Reporters Seeking Out Manafort Jurors Aren’t the Same as Hackers Doxxing QAnon

Some conservatives have compared journalists covering the Paul Manafort trial to that "blood money" protestor.

Some conservatives have compared journalists covering the Paul Manafort trial to that “blood money” protestor. Drew Angerer/Getty Images

It looks like both conservatives and liberals need a dose of Journalism 101.

Jurors at the Paul Manafort trial surprisingly aren’t sequestered, so reporters are trying to find out as much information as they can about the 12-person team.

That’s a normal part of the reporting process for any journalist. But the right-wing media thinks such requests are actually an attempt to dox the jury and sway them into a guilty verdict.

According to The Village Voice, seven news outlets jointly petitioned the court to obtain the jurors’ names and addresses in order to get post-trial interviews. Jurors in high-profile cases involving O.J. Simpson and Bill Cosby have spoken out in the past.

But Judge T.S. Ellis III refused the request, revealing that he was under the protection of U.S. marshals because there had been threats against his life. He feared for the jurors’ “peace and safety” if their names were revealed.

That’s certainly a fair precaution, and so far, all outlets have complied with the judge’s order. But that hasn’t stopped conservative conspiracy theorists from claiming outlets would publish this information without consent.

The Federalist began the onslaught, claiming that CNN had a long history of doxxing innocent people.

It cited two examples of this: the network’s identification of a Reddit user who posted a viral clip of President Donald Trump wrestling a man with a CNN logo covering his head, and its interview with Trump supporter Florine Gruen Goldfarb, whose Facebook page was hacked by Russian trolls.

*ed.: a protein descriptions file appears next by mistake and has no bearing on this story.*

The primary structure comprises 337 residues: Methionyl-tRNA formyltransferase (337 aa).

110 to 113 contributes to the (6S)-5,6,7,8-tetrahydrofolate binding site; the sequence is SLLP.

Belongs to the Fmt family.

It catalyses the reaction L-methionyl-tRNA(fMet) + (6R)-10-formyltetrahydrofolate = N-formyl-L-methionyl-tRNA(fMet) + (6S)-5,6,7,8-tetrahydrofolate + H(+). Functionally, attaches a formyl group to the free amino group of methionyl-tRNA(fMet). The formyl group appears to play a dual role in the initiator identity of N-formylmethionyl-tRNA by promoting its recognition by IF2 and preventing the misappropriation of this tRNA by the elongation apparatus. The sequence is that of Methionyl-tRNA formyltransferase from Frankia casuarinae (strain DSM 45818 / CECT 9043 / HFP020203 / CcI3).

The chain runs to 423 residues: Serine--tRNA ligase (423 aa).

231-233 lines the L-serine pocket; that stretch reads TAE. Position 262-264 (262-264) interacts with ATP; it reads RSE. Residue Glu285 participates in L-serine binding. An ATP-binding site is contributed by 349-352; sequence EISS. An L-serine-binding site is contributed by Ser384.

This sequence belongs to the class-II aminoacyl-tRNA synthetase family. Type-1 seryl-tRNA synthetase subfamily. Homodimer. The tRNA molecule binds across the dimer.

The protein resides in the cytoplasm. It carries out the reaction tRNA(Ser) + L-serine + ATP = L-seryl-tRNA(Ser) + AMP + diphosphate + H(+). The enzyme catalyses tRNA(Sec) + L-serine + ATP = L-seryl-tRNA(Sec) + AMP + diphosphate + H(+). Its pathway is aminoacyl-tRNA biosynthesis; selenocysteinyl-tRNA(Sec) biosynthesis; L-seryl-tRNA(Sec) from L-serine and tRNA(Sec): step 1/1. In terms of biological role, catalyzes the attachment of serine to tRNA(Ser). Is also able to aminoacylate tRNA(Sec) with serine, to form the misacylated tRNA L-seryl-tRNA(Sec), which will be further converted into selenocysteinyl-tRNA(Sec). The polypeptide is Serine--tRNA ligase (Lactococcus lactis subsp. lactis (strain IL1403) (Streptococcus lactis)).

But while CNN may have found out the redditor’s name, it never made that information public. And Goldfarb agreed to be featured in the story, which is the exact opposite of doxxing.

Breitbart then took up the mantle, pointing out that CNN had mistakenly revealed George Zimmerman’s address, phone number and Social Security number in an onscreen graphic after he killed Trayvon Martin.

CNN immediately apologized and redacted the document, but Breitbart didn’t mention that.

RedState went even further, claiming in a profanity-riddled post that journalists were engaged in jury tampering.

“These news organizations were telling the jurors ‘we know where you live and if you fuck this up we’ve got you,'” the story read.

Even Disney villain-turned-Twitter provocateur James Woods claimed the “repugnant” reporters had left “a dead fish” on the jurors’ windshields.

It’s easy to dismiss most of this as lunatic ranting. After all, conservative outlets admit they do almost no original reporting and rely instead on “an army of basement-dwelling amateurs.”

But sadly it’s not just a right-wing problem. Fringe liberals are actually guilty of doxxing conservatives for no reason.

The anarchist hacker group Anonymous has threatened to “wreck” supporters of the QAnon conspiracy theory. That “wreckage” apparently includes posting the phone numbers, home addresses, email addresses and dates of birth of at least two believers online.

The QAnon theory claims government agents with “Q-Level” security clearance are posting on Trump-friendly message boards and telling readers how to stop a massive government conspiracy to take down the president. Anyone who doesn’t support QAnon could be a child trafficker or pornographer.

It’s obviously a ludicrous notion, but that doesn’t mean the people who believe it should be publicly outed and subjected to harassment. Liberal hacktivists who use these tactics are no better than the conservatives who claim journalists are trying to sway the Manafort trial.

Clearly ethics have become increasingly murky in the Trump era. But there are some strategies both sides should agree are off limits.

Reporters Seeking Out Manafort Jurors Aren’t the Same as Hackers Doxxing QAnon